Hugh Rodham purchased his family's brown-brick mock Georgian in 1950 for $35,000 in cash, the carefully saved profit from his drapery business. He worked 14-hour days and kept a Cadillac -- which he paid cash for as well -- in the driveway. Hugh didn't believe in debt, big government, the capital gains tax, or public assistance for anything other than roads and schools.
"My father really was an old-fashioned conservative with a small 'c,' " Clinton says. "He believed in hard work, and that everyone had to do their part and be willing to take responsibility."
The Rodhams bought their first television set in 1951, and over the next decade American life poured forth from it. Dwight Eisenhower warned of the Soviet menace and "the new language of atomic warfare." Sputnik was launched, and Eisenhower told American children to study more science. Hillary discussed the matter with Ricky, sitting on a fence, and decided that "our president and our country needed us to do that," she recalled in her book "It Takes a Village."
Besides the television, not many luxuries made it into the Rodham household. Hugh was constricted by a lifelong "fear of poverty," according to his daughter. He came from a family of Welsh laborers who immigrated via steerage to Scranton, Pa., where he was reared amid textile mills, coal mines and train yards. Hugh escaped by playing football at Penn State, and he graduated in 1935, amid the Great Depression. He hopped a freight train to Chicago and worked as a traveling salesman across the Midwest until the war, during which he was a drill instructor at Naval Station Great Lakes.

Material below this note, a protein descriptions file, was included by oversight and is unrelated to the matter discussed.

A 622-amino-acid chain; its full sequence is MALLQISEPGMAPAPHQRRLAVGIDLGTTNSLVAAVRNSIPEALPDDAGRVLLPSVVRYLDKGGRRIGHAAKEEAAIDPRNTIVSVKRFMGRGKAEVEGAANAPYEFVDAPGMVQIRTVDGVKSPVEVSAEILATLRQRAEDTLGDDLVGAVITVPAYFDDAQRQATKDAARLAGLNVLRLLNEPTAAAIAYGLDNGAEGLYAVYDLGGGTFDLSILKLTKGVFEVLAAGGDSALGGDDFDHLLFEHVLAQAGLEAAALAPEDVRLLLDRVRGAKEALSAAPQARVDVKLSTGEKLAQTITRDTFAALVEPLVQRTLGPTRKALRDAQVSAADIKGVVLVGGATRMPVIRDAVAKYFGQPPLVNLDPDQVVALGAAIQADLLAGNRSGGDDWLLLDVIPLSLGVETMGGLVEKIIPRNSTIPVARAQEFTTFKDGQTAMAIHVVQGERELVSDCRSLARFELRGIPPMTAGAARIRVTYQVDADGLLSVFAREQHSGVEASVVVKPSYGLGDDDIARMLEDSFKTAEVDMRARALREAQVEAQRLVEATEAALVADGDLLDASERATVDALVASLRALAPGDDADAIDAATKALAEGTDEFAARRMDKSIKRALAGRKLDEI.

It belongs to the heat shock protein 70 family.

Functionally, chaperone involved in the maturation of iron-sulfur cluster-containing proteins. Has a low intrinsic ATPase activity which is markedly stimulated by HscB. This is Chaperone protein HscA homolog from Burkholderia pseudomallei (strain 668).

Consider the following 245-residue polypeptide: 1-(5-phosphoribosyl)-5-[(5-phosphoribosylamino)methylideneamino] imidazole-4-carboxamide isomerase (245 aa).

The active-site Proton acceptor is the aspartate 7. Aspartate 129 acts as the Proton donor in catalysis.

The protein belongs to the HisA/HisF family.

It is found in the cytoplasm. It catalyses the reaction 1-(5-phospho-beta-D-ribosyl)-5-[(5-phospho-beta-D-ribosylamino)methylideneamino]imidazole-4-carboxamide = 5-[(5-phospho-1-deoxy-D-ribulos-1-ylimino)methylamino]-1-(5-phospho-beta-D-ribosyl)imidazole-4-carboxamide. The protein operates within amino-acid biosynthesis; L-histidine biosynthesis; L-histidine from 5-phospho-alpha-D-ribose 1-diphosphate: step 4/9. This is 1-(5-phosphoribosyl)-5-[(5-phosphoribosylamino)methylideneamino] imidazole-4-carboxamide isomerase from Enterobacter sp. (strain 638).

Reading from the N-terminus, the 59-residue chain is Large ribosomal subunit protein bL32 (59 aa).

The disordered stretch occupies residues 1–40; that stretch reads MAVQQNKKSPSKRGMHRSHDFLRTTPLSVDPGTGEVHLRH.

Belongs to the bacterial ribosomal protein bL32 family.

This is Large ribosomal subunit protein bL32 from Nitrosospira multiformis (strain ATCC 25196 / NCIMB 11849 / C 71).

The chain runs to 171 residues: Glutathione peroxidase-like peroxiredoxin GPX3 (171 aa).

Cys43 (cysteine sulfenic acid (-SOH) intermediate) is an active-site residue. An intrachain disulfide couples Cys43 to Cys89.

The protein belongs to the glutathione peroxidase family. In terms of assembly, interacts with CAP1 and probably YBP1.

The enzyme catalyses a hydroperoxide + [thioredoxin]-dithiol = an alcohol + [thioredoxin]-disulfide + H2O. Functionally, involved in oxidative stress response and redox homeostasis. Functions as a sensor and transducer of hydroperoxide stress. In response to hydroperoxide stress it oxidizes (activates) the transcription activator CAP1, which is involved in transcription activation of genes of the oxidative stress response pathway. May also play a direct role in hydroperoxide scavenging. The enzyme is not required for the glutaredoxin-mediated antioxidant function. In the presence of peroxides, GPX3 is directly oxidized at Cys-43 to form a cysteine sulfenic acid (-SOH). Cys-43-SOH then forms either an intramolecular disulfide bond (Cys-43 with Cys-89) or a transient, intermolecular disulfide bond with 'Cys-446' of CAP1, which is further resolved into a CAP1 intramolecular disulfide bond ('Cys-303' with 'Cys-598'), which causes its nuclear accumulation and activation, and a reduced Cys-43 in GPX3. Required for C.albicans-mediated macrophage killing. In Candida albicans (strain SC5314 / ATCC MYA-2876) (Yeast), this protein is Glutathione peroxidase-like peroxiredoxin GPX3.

Hugh never shed his working-class roots, or his "tightfistedness." He turned off the heat at night, and he refused to buy anything on credit. "Do you want us to end up in the poorhouse?" he'd ask Hillary and her two younger brothers, Hugh Jr. and Tony. Hillary never got an allowance. "I feed you, don't I?" her father replied when she asked for one.
When Dorothy urged the children to learn for learning's sake, he interjected, "Learn for earning's sake." To demonstrate what a life of comparative ease they led, he drove to skid row, pointing out the vagrants. He wanted his children "to see what became of people who, as he saw it, lacked the self-discipline and motivation to keep their lives on track," Clinton wrote.
Clinton has described her father as "hardheaded and often gruff," and she acknowledges that he was a mass of prejudices. Hugh was 6-foot-2 and 230 pounds, with a head of thick black hair. He doled out corporal punishment liberally.